Possessed by the voice of a dead poet
Mara Jebsen on the pleasures of dictation @ 3Quarks Daily.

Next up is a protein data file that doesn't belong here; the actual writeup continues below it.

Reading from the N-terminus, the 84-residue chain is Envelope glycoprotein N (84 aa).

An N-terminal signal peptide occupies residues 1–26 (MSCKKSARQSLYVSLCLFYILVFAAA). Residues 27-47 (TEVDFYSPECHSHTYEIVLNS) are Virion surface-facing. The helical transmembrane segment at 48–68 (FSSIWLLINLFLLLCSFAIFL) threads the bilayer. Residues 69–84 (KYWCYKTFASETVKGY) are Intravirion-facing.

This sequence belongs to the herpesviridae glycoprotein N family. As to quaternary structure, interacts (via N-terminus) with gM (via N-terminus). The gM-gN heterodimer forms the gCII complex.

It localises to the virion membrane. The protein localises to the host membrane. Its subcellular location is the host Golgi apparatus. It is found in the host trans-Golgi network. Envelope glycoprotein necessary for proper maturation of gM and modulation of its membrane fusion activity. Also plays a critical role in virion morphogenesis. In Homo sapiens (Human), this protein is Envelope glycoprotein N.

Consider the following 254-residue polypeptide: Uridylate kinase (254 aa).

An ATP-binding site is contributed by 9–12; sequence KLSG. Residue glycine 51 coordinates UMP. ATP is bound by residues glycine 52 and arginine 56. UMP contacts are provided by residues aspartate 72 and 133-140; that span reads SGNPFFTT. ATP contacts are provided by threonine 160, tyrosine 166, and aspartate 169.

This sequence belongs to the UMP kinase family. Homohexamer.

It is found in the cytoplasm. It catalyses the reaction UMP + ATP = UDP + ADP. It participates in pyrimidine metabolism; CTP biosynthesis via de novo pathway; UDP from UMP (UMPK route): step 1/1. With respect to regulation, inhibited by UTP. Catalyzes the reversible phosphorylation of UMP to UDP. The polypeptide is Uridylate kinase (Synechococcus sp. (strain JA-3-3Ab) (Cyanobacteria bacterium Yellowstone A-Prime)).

There's a shadowy black-and-white room crammed with schoolboys in Francois Truffaut's film 400 Blows. You've got to keep your eye on the boy who is not the principle character; the boy who is squinch-faced and clench-knuckled; the irrepressibly clumsy one whose inkpen just exploded. He rips out page after page of inky, sloppy copy and hides them beneath his desk. But all around, hypnotized, elbows crooked at identical angles, the other boys’ pens move in steady waves, drawn forward by the pull of the schoolmaster's voice. At some point I'm about thirty and standing in a tweed skirt in front of a classroom in New York with a poem in my hands. "Stop all the clocks/Cut off the telephone" I say. W.H. Auden first penned these lines in England at least 40 years ago. Now, fifteen hands move in unison, following my voice and Auden's beautiful, long-dead mind.I used to hate dictation. The first time someone tried to educate me that way it was in Lome, Togo, on the coast of West Africa, and in French, an impossible language I barely spoke. I was fourteen and I was introduced to the process not long after my American mother married a Togolese professor and we abandoned our apartment in Philadelphia to start life anew in Lome. The way I felt about French and dictation got mixed up in my mind with a conviction that something was horribly askew with all the grownups I met. Jokey, warm and tough, my new Togolese family seemed nevertheless to all have a headache. It was like they had had a headache since before I was born.read more